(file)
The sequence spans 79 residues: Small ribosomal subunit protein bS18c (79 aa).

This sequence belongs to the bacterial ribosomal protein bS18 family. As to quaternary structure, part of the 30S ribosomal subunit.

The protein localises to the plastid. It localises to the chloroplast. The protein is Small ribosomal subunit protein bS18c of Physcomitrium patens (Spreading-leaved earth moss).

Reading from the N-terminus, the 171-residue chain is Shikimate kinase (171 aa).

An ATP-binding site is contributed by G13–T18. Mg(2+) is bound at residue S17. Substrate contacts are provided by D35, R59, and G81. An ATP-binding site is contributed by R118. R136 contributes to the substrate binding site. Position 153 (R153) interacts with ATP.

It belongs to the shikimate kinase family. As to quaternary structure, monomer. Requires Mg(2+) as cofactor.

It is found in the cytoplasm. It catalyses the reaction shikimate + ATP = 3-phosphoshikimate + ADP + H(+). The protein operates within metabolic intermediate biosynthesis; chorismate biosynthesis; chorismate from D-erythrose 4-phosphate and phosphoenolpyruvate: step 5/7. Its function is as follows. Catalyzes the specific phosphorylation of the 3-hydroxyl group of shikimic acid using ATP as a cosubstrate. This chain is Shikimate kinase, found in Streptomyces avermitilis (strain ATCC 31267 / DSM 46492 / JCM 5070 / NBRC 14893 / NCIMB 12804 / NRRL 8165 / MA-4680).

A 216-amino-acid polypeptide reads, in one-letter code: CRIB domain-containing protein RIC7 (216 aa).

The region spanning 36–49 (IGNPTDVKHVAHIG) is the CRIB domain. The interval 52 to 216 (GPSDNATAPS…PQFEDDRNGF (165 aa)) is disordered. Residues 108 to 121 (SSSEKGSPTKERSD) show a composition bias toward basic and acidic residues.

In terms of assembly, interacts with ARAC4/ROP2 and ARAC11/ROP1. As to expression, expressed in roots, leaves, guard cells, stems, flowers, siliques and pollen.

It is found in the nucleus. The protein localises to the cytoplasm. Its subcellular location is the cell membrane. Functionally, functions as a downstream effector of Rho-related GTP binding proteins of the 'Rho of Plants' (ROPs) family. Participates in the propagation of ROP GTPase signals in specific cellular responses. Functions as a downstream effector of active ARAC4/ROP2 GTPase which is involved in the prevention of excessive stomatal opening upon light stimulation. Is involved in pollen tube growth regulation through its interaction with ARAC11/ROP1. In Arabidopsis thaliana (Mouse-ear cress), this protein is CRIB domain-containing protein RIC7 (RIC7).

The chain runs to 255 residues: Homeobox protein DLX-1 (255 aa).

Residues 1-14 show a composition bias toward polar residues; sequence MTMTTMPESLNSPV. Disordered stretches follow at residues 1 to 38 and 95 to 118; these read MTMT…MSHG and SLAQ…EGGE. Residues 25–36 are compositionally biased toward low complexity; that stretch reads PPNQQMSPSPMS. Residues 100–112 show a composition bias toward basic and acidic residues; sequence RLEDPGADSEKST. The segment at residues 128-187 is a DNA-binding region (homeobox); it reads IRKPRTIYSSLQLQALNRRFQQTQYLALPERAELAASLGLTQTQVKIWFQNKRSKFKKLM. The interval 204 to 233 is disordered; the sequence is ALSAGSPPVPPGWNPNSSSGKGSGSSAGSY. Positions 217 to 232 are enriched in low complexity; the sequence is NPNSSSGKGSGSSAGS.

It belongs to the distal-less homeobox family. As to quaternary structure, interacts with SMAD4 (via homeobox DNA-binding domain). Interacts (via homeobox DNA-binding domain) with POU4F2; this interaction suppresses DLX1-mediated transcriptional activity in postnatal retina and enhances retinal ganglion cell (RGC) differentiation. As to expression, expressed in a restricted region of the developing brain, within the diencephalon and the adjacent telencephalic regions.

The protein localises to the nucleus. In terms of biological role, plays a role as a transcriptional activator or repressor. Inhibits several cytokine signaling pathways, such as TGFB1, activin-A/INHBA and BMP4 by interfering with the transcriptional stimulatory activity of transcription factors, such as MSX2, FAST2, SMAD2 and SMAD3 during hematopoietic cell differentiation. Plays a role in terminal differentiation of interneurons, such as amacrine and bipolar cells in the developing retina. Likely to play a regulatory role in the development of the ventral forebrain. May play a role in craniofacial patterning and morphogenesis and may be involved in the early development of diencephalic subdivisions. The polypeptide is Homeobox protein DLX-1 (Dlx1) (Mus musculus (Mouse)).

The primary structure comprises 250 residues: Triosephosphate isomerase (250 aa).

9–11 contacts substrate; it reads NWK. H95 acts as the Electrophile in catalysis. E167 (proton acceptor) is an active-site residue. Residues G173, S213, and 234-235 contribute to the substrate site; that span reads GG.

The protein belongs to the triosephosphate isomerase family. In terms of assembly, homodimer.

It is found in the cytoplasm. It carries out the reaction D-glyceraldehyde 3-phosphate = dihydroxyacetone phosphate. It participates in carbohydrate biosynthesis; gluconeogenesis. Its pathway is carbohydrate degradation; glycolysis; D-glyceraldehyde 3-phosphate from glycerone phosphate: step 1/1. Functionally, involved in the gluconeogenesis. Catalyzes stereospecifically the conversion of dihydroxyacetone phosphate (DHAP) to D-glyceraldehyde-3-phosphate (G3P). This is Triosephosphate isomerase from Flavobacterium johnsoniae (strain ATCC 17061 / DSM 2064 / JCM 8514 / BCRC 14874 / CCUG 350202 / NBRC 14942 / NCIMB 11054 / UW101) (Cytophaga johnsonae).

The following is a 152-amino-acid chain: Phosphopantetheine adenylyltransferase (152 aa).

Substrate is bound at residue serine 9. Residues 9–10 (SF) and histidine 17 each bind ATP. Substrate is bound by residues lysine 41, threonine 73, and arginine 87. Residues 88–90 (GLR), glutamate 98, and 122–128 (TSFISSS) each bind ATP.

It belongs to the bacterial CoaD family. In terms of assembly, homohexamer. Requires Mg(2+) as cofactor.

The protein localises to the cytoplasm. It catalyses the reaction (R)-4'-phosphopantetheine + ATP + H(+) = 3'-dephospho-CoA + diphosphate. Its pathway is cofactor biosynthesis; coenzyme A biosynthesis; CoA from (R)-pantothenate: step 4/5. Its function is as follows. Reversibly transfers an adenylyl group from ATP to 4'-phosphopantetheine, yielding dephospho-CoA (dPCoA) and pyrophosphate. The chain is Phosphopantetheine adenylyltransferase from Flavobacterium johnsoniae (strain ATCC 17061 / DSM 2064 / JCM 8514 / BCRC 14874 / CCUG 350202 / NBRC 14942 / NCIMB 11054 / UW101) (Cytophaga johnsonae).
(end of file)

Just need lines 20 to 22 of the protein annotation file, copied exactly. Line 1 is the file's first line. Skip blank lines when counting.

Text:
The following is a 152-amino-acid chain: Phosphopantetheine adenylyltransferase (152 aa).

Substrate is bound at residue serine 9. Residues 9–10 (SF) and histidine 17 each bind ATP. Substrate is bound by residues lysine 41, threonine 73, and arginine 87. Residues 88–90 (GLR), glutamate 98, and 122–128 (TSFISSS) each bind ATP.

It belongs to the bacterial CoaD family. In terms of assembly, homohexamer. Requires Mg(2+) as cofactor.